Solid evidence could be hard to find, but sometimes we get lucky.
We don't have a time machine, so it's hard to go back in time 4 1/2 billion years and look at the solar system and see what it was doing back then.
However, sometimes nature provides, and if you don't have a time machine, sometimes a time capsule will do just as well.
And in fact, we have time capsules of the early solar system, and we call them meteorites.
Most meteorites are chunks of asteroids that fall to Earth.
Depending on their origin, they come in different shapes and sizes.
Asteroids really are like space fossils because they were formed but they've basically remained dead.
They are the leftovers, the remnants of planet formation.
They're the last little bits that haven't become planets yet.
To understand why meteorites are such useful clues, we first need to know how planets form.
It's a process called accretion.
The cloud of hot gas swirling around the Sun condenses and clumps into larger and larger bodies.
We find traces of this process inside meteorites, in tiny mineral beads called chondrules.
Chondrules are literally the seeds of all of the structure in our solar system.
Most chondrules condense out of the cloud of hot gas around the Sun as the solar system forms.
Chondrules have been described poetically as droplets of fiery rain that have solidified.
They are little globules of silicate melt that were produced in the very earliest history of our solar system.
These globules of melt solidified to form these little spheres.
It really tells us about the process of agglomeration of smaller objects to form larger bodies.
But some chondrules tell us not only about a planet's birth, but also its death.
A meteorite called gujba contains two very different kinds of globules.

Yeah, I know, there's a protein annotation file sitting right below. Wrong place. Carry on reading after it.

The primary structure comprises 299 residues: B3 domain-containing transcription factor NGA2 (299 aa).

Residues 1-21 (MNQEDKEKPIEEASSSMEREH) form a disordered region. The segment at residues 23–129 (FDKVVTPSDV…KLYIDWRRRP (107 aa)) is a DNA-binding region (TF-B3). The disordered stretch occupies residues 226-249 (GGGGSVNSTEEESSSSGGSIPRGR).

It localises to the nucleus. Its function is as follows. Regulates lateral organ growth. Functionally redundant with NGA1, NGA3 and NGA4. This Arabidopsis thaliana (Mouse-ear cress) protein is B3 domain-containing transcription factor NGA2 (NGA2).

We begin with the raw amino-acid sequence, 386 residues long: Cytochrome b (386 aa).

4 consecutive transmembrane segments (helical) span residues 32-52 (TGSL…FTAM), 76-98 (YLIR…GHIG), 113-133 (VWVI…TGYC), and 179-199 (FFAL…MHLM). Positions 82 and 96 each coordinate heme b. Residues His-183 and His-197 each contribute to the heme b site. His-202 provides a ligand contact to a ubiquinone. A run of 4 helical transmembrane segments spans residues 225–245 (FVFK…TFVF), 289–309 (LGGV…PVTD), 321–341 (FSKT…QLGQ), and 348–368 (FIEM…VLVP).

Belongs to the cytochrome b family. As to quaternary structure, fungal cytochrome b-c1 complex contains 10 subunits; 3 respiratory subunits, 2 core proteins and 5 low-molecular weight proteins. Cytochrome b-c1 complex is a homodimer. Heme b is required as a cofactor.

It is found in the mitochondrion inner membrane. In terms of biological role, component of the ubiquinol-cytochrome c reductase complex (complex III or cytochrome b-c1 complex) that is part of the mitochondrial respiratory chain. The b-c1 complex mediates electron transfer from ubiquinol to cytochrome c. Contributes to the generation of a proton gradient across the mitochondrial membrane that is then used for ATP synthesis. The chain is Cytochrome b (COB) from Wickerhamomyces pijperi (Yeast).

So a gujba is a type of meteorite that's made up of little spherials of silicate material as well as spherials of iron-nickel metal, and it's very unusual in that regard.
These metal spherials that we find in gujba are formed, we think, around 5 or 6 million years after the solar system forms.
At that point, there was not enough hot gas lingering in the disk to form the chondrules we see in the gujba.
So how did this globules form? The only way to really produce these globules is another process, and we think in this case it was some kind of process like collisions.
Collisions so violent they vaporized the silicates and metals.
Solid turns to gas, and then gas to liquid.
But what planetary body contains enough metal to be able to produce the droplets we see in gujba? Only something big enough to have an iron core.
When an object grows large enough, its gravity become strong enough that it differentiates, and what we mean by that is, heavy stuff is pulled down and sinks into the center, and lighter stuff floats to the top, so you have a differentiation of material.